Vyacheslav Grybailov, of the state-funded "Memory and Glory" group, picks up a skull from a trench filled with human remains and shows it to WW2 veteran Dmitry Aleksandrov. "Look, here, from this side the bullet came in." The search for soldiers' remains reflects belated efforts in Ukraine to come to terms with the war events, which still leave the country divided. During the war hundreds of thousands joined the Ukrainian Insurgent Army, a group that battled against both the Soviet and German armies to create an independent state. Others signed up for a Nazi unit known as the SS Halychyna.
Poland's Painful Past - Director Andrzej Wajda talks about the Katyn massacre
Katyn is the most personal film Andrzej Wajda has made: he lost his father in the Katyn massacre. In 1940 22,000 Polish citizens were murdered under the orders of Josef Stalin in the Soviet Union. The tragedy was not revealed until the 1943 when the Third Reich invaded the Soviet Union and discovered the mass graves. Any Soviet citizens who spoke out to reveal the truth were punished. In Poland under the country's post-war communist regime, talk of the massacre was taboo. Throughout the Cold War the secret was kept, until finally in 1990 the Kremlin cadmitted that Stalin's secret police had been responsible.
Slovenia: More World War II mass graves unearthed - Sinful secrets
Skeletons are buried in meadows and under parking lots. Over 570 hidden grave sites from World War II have been unearthed by historian Mitja Ferenc, who wants a fair account of the past in this former Yugoslav republic. A slaughter happened in WWII's last days and aftermath by the troops of Marshal Tito, the partisan leader and communist who would rule for decades across the area. Thousands of Germans, Croatians and others on the losing side were killed. The massacres were unexplored in communist-era, but Ferenc's digs have broken a psychological barrier and sparked debates anew about the sins of World War II.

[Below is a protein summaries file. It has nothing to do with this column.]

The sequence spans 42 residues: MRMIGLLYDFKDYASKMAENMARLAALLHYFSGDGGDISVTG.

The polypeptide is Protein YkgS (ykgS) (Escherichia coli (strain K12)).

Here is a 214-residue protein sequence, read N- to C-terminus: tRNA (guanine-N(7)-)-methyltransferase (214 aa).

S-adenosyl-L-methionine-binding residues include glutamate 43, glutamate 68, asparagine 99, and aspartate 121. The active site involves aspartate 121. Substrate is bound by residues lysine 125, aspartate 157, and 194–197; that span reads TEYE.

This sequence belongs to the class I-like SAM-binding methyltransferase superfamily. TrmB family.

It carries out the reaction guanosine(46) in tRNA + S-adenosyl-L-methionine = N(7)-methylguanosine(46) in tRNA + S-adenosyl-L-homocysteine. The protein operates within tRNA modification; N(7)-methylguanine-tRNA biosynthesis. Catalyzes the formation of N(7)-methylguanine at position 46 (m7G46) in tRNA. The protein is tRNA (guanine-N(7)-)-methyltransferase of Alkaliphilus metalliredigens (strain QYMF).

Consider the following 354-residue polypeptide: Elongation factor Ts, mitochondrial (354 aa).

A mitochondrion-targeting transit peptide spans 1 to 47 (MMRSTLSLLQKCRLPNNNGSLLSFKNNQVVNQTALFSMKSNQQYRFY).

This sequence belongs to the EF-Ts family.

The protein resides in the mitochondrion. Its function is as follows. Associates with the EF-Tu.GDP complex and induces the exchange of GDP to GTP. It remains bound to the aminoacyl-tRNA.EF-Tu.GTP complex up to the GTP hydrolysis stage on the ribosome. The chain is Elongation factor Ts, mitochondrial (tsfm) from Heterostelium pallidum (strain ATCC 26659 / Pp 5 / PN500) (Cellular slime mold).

Possible Mass Grave of Nazi Victims Unearthed in Kassel
Construction has been halted on a site in Kassel, where at least 36 human skeletons have been discovered. During World War II the site was the location of a train engine and tank factory that used forced laborers, said archivist Frank-Roland Klaube. The skeletons wore neither watches nor rings, which gave credence to the theory of them having been forced laborers rather than bombing victims, who would have been hurriedly buried. The site had also been the location of a hospital until 1870, so the dead could thus have been the victims of an epidemic, but only if the estimate that they were no older than 100 years was wrong.
Million Wehrmacht and Waffen-SS soldiers get reburial after 60 years